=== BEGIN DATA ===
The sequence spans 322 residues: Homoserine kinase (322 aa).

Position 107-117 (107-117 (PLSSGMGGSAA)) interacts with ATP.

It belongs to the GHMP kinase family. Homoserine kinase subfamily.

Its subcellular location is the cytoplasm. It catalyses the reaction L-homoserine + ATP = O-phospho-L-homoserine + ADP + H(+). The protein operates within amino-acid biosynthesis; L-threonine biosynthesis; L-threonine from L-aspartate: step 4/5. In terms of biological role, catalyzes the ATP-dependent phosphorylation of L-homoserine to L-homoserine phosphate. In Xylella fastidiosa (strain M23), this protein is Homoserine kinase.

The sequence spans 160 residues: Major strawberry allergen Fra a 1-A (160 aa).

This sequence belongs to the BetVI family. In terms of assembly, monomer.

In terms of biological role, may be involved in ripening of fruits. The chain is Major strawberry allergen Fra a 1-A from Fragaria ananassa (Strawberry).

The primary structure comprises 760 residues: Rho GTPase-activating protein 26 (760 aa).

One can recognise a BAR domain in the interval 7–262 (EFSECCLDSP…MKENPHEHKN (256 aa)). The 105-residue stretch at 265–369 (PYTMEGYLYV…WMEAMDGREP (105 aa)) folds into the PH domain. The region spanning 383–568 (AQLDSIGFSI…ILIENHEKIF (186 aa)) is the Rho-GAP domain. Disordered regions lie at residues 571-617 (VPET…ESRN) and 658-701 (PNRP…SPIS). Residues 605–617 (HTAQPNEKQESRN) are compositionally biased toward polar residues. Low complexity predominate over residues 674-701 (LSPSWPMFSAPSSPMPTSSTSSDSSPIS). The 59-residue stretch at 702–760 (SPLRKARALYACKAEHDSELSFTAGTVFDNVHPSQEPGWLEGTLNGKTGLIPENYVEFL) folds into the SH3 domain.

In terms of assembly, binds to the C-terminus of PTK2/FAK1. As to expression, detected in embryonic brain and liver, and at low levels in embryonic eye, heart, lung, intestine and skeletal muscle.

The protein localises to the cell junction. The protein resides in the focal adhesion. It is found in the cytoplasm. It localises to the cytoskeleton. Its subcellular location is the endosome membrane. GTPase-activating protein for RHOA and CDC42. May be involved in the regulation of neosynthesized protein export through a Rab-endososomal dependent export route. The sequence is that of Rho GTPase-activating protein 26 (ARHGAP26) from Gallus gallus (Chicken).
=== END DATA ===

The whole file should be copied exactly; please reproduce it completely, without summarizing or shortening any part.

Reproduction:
The sequence spans 322 residues: Homoserine kinase (322 aa).

Position 107-117 (107-117 (PLSSGMGGSAA)) interacts with ATP.

It belongs to the GHMP kinase family. Homoserine kinase subfamily.

Its subcellular location is the cytoplasm. It catalyses the reaction L-homoserine + ATP = O-phospho-L-homoserine + ADP + H(+). The protein operates within amino-acid biosynthesis; L-threonine biosynthesis; L-threonine from L-aspartate: step 4/5. In terms of biological role, catalyzes the ATP-dependent phosphorylation of L-homoserine to L-homoserine phosphate. In Xylella fastidiosa (strain M23), this protein is Homoserine kinase.

The sequence spans 160 residues: Major strawberry allergen Fra a 1-A (160 aa).

This sequence belongs to the BetVI family. In terms of assembly, monomer.

In terms of biological role, may be involved in ripening of fruits. The chain is Major strawberry allergen Fra a 1-A from Fragaria ananassa (Strawberry).

The primary structure comprises 760 residues: Rho GTPase-activating protein 26 (760 aa).

One can recognise a BAR domain in the interval 7–262 (EFSECCLDSP…MKENPHEHKN (256 aa)). The 105-residue stretch at 265–369 (PYTMEGYLYV…WMEAMDGREP (105 aa)) folds into the PH domain. The region spanning 383–568 (AQLDSIGFSI…ILIENHEKIF (186 aa)) is the Rho-GAP domain. Disordered regions lie at residues 571-617 (VPET…ESRN) and 658-701 (PNRP…SPIS). Residues 605–617 (HTAQPNEKQESRN) are compositionally biased toward polar residues. Low complexity predominate over residues 674-701 (LSPSWPMFSAPSSPMPTSSTSSDSSPIS). The 59-residue stretch at 702–760 (SPLRKARALYACKAEHDSELSFTAGTVFDNVHPSQEPGWLEGTLNGKTGLIPENYVEFL) folds into the SH3 domain.

In terms of assembly, binds to the C-terminus of PTK2/FAK1. As to expression, detected in embryonic brain and liver, and at low levels in embryonic eye, heart, lung, intestine and skeletal muscle.

The protein localises to the cell junction. The protein resides in the focal adhesion. It is found in the cytoplasm. It localises to the cytoskeleton. Its subcellular location is the endosome membrane. GTPase-activating protein for RHOA and CDC42. May be involved in the regulation of neosynthesized protein export through a Rab-endososomal dependent export route. The sequence is that of Rho GTPase-activating protein 26 (ARHGAP26) from Gallus gallus (Chicken).